Brothers Bill and Steve Wood sold Woody’s, the city’s venerable gay bar, and opened Knock, which features a New American-meets-global comfort-food menu in a chic setting in the heart of the neighborhood.
Located in the heart of Rittenhouse Square, the lounge style atmosphere, fresh sounds and friendly faces will allow you to feel right at home.
Whether you like watching a game in the sports bar or relaxing with friends in the lounge, Tabu has something to make every night the best of the week.
Tavern on Camac
Tonight’s post-dinner plan is Tavern on Camac, a traditional piano bar with a sing-along on the first floor and an intimate cabaret on the second. Ready to dance? DJ Salotta Tee will keep you bumping until close. The Tavern’s varied ambiance makes it a perfect date spot – or a good choice if you’re looking to meet a friendly Philadelphian.
The Bike Stop
This popular spot has served the gay and lesbian community for more than 30 years. The Bike Stops boasts four very different floors: The Bike Stop (main bar), The Short Stop (sports bar), The Pit Stop (open Wednesday, Friday and Saturday nights; fetish gear encouraged) and The Top of the Stop (special events)
The bar formerly known as Uncles reinvented itself as U Bar and now boasts a sleeker look, better lighting and floor-to-ceiling windows. However, the bar remained true to its neighborhood roots and still offers strong drinks and great beers for reasonable prices.
A popular after-hours club in the heart of the Gayborhood, Voyeur showcases well-known DJs from around the country during special events for gay guys and gals alike. The main dance floor has been revamped with a top-notch light and sound system, and the upstairs area houses a VIP space. There’s also a basement lounge with special events, as well as drink specials throughout the week.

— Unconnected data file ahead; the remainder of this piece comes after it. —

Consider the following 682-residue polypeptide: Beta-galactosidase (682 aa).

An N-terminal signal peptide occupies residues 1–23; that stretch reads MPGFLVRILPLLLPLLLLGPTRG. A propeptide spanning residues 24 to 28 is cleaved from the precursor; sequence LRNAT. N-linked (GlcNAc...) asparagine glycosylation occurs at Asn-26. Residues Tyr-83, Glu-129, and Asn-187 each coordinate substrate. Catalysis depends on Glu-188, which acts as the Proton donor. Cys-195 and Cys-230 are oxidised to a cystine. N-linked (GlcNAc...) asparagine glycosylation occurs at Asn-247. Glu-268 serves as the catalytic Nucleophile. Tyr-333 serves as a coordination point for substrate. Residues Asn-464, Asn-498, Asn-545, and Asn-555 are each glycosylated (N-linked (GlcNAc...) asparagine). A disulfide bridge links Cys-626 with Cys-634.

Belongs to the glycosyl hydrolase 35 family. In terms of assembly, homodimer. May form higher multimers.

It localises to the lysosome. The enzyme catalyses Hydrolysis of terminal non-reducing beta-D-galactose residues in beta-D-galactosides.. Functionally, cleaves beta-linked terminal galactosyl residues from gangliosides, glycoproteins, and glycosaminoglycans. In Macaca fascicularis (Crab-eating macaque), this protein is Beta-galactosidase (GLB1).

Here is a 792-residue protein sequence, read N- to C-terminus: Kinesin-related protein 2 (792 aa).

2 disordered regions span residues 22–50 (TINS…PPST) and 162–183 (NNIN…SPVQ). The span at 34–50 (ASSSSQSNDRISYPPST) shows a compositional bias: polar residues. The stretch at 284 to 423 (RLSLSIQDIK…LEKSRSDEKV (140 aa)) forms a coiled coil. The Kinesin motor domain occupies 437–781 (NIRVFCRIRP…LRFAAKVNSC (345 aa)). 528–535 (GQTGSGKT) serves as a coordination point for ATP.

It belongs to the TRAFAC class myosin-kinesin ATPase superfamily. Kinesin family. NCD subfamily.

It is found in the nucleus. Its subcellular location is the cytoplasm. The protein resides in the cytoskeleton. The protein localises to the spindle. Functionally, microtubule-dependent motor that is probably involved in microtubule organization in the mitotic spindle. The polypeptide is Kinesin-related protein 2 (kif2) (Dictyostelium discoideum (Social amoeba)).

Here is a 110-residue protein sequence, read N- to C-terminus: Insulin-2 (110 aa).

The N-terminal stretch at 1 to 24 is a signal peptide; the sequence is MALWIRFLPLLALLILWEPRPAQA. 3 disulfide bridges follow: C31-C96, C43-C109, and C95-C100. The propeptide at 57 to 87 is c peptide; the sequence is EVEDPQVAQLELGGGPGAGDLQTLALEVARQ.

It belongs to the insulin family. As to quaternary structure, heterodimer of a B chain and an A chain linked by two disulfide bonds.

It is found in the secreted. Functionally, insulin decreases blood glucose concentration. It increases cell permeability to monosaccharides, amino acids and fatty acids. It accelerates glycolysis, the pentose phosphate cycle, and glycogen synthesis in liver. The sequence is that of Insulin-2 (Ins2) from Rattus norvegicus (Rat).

The moment you step through the doors of the Westbury, heads may turn, but they’re usually smiling at you. The large oval bar takes up the bulk of the space and cozy, inviting booths make the Westbury a good place for good group conversation.
You’ll know you’ve arrived in the Gayborhood when you see Woody’s gay flags beckoning you to the club and bar. Woody’s is the traditional first stop on any proper first visit to the Gayborhood. This is classic Philadelphia, a genuine spot where gay men and their friends go for a good night out.
Over the past few decades, the City of Brotherly Love has evolved into a place that lives up to its gay-friendly billing. Philadelphia has history on its side: It was the site of some of the nation’s first gay rights pickets, and in 1982 was one of the first cities in the country to pass an anti-gay discrimination law.
Today, the city is home to a large and vibrant gay and lesbian community. And at the heart of gay Philadelphia is Center City’s Washington Square West, a neighborhood of handsome town homes and charming, narrow back streets where many gay businesses and much of the nightlife is located.
View the full guide at: http://www.visitphilly.com/itineraries/philadelphia/exploring-gay-philadelphia/
Baby Loves Disco, the original family dance party, boogies back into Philly on 9/29, 10/26, 11/23 & 12/15 all from 11-230pm. Get out those snazzy outfits, shake those booties, get your face painted, make a sock puppet, grab a tattoo more. Real Music for real parents, freeze dance, simon says and more with a real DJ and real MC. For all the non-driving moms and dads it’s a cash bar along with snacks and juice boxes for all! Our new home World Café Live in University City is the place to be! Tickets are $14. per person.
World Café Live
3025 Walnut St.
Philadelphia, PA 19104